The outsider candidates in the mayor’s race, Kevin James and Emanuel Pleitez, have attempted to cast the three elected officials in the race—City Council members Eric Garcetti and Jan Perry, as well as City Controller Wendy Greuel—as irresponsible stewards after the city’s reserves were drained and its bond rating downgraded following the recession.

During a mayoral forum sponsored by LA5 The Rotary Club of Los Angeles, Garcetti struck an optimistic note when moderator Gray Davis, the state’s former governor, asked whether the city was clear from the danger of bankruptcy.

FULL COVERAGE: L.A.'s race for mayor

Garcetti, who served as council president during that time, listed a series of actions that the council took to lower what had been a projected 2013-14 deficit of more than $1 billion to about $212 million. Among the reductions, he noted, were $220 million in department cuts, $263 million in pension savings, $83 million in salary savings and $61 million in workers' compensation and human resources savings.

“Anyone who says there’s not still more work to do is being irresponsible,” Garcetti said Friday. “Anyone who says we’re right on the edge of bankruptcy is being irresponsible too.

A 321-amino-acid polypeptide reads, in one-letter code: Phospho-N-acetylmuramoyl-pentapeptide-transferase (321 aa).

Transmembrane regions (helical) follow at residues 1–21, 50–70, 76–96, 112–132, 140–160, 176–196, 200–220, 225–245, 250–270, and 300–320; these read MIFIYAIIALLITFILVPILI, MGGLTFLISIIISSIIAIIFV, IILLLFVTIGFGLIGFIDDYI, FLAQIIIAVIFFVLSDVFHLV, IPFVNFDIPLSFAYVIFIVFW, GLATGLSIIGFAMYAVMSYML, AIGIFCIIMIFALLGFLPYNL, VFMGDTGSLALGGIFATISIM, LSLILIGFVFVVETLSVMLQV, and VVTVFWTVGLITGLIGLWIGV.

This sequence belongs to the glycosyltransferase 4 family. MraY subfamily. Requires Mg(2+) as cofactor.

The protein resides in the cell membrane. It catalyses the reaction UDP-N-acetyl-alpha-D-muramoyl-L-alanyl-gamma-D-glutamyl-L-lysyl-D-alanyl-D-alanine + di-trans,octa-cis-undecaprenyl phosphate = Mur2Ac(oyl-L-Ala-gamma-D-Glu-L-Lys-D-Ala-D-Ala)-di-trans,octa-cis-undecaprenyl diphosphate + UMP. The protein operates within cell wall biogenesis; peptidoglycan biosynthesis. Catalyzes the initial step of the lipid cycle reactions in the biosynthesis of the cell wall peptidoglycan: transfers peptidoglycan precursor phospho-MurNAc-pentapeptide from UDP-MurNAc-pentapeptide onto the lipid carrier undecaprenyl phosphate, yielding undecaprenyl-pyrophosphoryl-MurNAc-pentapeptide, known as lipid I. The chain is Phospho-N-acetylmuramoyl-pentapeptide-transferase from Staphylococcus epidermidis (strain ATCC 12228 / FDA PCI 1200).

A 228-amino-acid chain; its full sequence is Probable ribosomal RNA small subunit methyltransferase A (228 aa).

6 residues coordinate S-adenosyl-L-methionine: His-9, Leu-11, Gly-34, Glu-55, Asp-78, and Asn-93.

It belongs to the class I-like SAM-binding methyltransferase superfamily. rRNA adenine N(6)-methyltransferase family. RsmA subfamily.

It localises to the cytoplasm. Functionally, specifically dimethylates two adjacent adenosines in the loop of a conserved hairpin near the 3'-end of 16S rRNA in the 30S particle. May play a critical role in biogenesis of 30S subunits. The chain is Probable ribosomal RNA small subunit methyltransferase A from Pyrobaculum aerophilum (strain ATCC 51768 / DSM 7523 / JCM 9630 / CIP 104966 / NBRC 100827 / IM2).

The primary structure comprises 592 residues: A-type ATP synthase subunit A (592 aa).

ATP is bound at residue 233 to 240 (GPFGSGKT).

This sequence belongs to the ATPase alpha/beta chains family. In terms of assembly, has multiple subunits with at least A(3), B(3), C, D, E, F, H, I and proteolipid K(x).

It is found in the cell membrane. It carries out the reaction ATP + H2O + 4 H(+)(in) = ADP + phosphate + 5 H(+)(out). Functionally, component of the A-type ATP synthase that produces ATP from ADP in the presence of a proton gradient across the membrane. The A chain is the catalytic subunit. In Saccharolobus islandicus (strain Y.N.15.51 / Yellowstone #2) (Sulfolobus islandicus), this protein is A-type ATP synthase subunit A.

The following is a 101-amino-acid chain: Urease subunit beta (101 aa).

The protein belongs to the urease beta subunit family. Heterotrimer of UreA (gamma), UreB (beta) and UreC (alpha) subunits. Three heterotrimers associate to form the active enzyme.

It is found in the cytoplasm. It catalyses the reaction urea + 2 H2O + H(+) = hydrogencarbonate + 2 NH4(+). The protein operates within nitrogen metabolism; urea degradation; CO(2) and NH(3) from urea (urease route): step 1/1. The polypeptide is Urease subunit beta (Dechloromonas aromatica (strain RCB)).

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4 candidates for L.A. city attorney spar at Hollywood forum

Sharp elbows were the order of the day as the lawyers competing for Los Angeles city attorney stumped for votes—and advantage—at a candidates forum in Hollywood on Monday night.

Held at Temple Israel and co-sponsored by the  Hollywood United Methodist Church, the forum aimed to explore how "values and ethics inform the job” of city attorney.

It was also the first time all four candidates  on the March 5 municipal  primary ballot  appeared together.  And it wasn’t long before they were  taking shots at one another or finding themselves on the defensive from questioners.

Mike Feuer, a former city councilman and state assemblyman, and City Atty. Carmen Trutanich, widely perceived as the front-runners,  bore most of the criticisms.  But  private attorney Greg Smith endured some jabs as well.  Smith is  vying with Feuer and another  private attorney, Noel Weiss,  to deny Trutanich a second term.